European Project tests new SAR tools

Through sharing of data between vessels, new tools developed to enable more digital communication can make Search and Rescue operations both faster and better.

When navigating a ship through the less trafficked routes of the world, for example in Arctic waters, the ability to share data could take on increased significance in coming years. By using a new service developed with funding from the Nordic Council of Ministers and supported by the European project EfficienSea2, seafarers will be able to automatically exchange and coordinate vessel locations and search patterns while conducting SAR operations.

The service, which is available for all ships sailing through Arctic waters, is free of charge and only requires a functional internet connection and a log-in to the map-based platform ArcticWeb, has just been successfully tested at simulations in Gothenburg by Chalmers University of Technology and the Swedish Maritime Administration.

EfficienSea2 Work Package Leader Cajsa Jersler Fransson from the Swedish Maritime Administration explains:

“We have done three days of full-bridge simulations with mariners to ensure the readiness of the service and to test how the digital data can best help the human beings who will be sailing the ships and leading the SAR operations. We feel confident that it will benefit everyone involved in conducting SAR operations,” she says and continues:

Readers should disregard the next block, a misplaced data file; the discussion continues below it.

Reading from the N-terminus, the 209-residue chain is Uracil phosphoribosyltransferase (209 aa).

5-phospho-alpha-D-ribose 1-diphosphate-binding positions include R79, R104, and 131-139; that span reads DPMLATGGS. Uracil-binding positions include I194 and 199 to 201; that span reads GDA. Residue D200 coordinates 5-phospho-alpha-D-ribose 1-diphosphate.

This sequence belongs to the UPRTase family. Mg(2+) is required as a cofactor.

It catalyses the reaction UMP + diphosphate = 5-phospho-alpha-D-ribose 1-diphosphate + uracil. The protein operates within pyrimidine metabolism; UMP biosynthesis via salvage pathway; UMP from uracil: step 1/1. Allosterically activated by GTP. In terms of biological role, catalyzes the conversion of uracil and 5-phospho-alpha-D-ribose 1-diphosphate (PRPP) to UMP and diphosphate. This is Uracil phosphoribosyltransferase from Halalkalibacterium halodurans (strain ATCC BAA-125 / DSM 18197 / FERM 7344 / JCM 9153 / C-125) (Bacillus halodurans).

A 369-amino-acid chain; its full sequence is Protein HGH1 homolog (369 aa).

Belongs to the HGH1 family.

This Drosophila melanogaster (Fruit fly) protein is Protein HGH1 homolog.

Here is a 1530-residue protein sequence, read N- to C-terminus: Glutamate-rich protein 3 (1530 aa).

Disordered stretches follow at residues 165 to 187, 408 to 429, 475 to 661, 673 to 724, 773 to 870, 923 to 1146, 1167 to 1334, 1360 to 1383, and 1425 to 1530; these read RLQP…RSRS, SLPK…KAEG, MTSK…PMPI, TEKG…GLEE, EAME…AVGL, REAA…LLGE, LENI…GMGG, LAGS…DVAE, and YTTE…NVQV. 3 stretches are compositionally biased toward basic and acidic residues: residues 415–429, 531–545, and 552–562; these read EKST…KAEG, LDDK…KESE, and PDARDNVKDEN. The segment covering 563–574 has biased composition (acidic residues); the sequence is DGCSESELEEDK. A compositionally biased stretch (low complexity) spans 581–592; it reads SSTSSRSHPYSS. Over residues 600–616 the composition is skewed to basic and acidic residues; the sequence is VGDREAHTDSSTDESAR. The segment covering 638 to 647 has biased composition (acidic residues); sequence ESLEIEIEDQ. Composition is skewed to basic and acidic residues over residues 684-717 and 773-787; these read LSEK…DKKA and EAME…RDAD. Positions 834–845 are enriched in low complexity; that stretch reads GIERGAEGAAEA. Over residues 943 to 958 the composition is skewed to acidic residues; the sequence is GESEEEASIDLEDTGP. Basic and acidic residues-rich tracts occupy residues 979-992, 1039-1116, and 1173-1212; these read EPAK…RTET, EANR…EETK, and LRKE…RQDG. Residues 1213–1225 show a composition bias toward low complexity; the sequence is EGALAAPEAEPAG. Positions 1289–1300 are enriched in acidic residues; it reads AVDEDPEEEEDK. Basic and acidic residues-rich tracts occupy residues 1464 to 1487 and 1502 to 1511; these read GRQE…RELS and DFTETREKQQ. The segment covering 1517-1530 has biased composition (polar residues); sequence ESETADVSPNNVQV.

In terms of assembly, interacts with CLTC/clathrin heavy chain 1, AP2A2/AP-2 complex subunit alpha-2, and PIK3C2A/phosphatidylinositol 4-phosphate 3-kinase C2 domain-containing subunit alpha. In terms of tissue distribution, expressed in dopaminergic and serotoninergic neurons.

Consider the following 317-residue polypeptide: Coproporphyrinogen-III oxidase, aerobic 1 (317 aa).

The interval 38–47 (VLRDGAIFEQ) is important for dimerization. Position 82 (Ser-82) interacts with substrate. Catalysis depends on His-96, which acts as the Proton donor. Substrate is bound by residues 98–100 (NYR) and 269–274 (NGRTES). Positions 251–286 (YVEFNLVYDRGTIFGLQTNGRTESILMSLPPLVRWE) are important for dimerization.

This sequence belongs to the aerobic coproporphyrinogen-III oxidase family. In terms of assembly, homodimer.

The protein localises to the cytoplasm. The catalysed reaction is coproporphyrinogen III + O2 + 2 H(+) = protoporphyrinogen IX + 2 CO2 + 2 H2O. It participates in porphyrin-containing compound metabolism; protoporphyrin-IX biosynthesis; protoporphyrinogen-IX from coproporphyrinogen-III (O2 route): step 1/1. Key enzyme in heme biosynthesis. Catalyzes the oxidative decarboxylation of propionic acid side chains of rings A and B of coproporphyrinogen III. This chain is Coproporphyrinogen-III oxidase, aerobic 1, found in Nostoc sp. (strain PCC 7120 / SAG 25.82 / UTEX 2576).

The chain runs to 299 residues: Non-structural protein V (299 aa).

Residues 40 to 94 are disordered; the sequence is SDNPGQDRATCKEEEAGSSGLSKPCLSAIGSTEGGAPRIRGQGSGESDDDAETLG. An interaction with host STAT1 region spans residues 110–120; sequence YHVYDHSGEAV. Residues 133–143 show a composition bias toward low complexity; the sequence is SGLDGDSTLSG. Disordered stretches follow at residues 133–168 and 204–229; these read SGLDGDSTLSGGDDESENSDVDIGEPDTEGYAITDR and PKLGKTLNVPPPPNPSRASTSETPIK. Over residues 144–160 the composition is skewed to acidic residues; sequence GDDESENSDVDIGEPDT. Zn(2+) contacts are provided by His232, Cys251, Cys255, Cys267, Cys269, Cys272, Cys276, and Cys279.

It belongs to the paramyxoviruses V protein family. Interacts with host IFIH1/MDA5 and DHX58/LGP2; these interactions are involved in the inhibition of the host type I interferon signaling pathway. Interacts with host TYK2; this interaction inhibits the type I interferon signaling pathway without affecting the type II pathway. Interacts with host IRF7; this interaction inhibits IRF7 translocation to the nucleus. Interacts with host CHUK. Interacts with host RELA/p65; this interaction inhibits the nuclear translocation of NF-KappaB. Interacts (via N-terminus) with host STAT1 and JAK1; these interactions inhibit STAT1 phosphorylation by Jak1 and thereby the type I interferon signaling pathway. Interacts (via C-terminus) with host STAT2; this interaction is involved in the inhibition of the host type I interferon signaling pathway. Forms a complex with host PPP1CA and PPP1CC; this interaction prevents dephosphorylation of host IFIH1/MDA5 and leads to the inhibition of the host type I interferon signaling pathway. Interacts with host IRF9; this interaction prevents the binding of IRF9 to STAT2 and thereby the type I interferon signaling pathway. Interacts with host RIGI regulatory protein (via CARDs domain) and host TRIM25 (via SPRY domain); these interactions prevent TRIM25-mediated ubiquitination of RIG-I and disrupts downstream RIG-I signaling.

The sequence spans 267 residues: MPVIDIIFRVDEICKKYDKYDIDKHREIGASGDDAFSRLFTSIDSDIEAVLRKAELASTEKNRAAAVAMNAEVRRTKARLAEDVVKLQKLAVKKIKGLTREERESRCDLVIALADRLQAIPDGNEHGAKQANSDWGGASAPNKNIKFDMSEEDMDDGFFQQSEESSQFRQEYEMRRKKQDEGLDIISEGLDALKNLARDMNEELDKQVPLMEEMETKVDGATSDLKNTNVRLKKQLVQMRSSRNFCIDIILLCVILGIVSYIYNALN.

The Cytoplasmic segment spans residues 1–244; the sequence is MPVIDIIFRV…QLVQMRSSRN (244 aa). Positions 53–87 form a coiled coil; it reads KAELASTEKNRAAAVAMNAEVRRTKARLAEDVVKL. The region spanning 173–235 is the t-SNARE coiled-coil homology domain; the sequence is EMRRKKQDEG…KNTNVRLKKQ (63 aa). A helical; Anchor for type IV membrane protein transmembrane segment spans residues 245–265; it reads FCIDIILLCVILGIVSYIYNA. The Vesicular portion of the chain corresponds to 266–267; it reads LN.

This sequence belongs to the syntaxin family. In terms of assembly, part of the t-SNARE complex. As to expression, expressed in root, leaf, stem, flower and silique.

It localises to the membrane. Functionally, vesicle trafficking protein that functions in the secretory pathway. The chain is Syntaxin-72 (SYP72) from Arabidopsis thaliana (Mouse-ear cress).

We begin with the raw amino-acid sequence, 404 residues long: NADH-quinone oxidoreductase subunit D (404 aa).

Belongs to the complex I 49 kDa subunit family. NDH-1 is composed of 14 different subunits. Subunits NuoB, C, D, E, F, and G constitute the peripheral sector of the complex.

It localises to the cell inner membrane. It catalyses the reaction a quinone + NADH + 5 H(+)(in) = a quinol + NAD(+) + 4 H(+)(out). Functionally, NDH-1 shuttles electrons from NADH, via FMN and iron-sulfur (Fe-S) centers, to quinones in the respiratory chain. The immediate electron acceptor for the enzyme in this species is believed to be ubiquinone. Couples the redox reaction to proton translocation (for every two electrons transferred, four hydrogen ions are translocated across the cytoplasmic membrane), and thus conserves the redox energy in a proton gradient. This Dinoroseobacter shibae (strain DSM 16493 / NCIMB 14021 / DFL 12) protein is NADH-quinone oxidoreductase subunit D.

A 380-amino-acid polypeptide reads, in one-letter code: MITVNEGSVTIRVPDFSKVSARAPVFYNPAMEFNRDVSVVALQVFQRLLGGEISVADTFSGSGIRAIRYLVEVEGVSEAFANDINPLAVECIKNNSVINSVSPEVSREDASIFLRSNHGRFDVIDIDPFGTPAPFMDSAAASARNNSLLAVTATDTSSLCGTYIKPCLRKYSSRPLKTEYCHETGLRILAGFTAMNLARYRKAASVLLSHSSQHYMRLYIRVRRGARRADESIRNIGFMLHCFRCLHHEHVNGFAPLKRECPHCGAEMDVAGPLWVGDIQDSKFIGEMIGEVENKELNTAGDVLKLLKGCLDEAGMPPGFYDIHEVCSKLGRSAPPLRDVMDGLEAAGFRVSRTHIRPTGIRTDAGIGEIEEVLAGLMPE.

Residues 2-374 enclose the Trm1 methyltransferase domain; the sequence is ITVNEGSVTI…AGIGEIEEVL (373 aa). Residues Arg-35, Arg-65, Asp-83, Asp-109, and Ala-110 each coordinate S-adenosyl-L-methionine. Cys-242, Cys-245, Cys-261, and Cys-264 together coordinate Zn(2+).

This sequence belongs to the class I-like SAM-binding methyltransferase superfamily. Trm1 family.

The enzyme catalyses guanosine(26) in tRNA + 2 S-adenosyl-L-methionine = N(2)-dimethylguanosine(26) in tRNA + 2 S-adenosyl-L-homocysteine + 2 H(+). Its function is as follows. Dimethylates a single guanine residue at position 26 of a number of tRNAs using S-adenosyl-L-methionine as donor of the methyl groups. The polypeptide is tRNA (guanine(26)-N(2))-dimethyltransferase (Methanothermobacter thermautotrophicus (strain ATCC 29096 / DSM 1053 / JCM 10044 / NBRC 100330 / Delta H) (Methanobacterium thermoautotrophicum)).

“The most significant feature of the new Search and Rescue tools is how a coordinator can assign specific areas to different vessels and benefit from pooling many ships through a digital platform. Rather than doing everything over radio, all ships will be able to see updated search patterns directly on ArcticWeb. It will give much more situational awareness when conducting emergency operations.”

A screenshot taken during the simulation

A screenshot taken during the simulation

Open Source Development

The digital SAR tools have been developed in open source, which makes the service open for all to adapt to their own specific platform and area. Cajsa Jersler Fransson is hopeful that other projects, companies or organisations will do that:

“The mariners saw some obvious benefits with the new service, with the main one, naturally, being the reduction in time and energy spent on calculating different search areas for different ships. I think the need for the service is strong and now we’ve done the groundwork in EfficienSea2 for others to benefit from,” she says and adds that a large report will be produced on the new tools, taking human factors into account.

Those interested in the new tools can find more information on EfficienSea2’s website. Developers can find the source code on GitHub under “ArcticWeb”.